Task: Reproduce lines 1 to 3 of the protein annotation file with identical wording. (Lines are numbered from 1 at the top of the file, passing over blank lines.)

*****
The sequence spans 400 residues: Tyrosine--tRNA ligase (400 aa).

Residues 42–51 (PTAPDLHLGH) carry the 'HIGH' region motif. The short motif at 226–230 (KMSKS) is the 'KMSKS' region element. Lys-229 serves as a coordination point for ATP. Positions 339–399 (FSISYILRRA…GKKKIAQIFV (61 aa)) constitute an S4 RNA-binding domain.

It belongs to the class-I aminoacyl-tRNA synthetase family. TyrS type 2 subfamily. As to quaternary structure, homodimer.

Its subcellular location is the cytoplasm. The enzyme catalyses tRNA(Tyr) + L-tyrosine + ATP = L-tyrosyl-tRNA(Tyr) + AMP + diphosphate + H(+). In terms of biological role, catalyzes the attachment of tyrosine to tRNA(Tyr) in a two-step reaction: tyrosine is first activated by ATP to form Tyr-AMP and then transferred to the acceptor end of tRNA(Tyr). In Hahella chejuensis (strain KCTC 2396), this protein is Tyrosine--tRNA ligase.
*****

The sequence spans 400 residues: Tyrosine--tRNA ligase (400 aa).

Residues 42–51 (PTAPDLHLGH) carry the 'HIGH' region motif. The short motif at 226–230 (KMSKS) is the 'KMSKS' region element. Lys-229 serves as a coordination point for ATP. Positions 339–399 (FSISYILRRA…GKKKIAQIFV (61 aa)) constitute an S4 RNA-binding domain.

It belongs to the class-I aminoacyl-tRNA synthetase family. TyrS type 2 subfamily. As to quaternary structure, homodimer.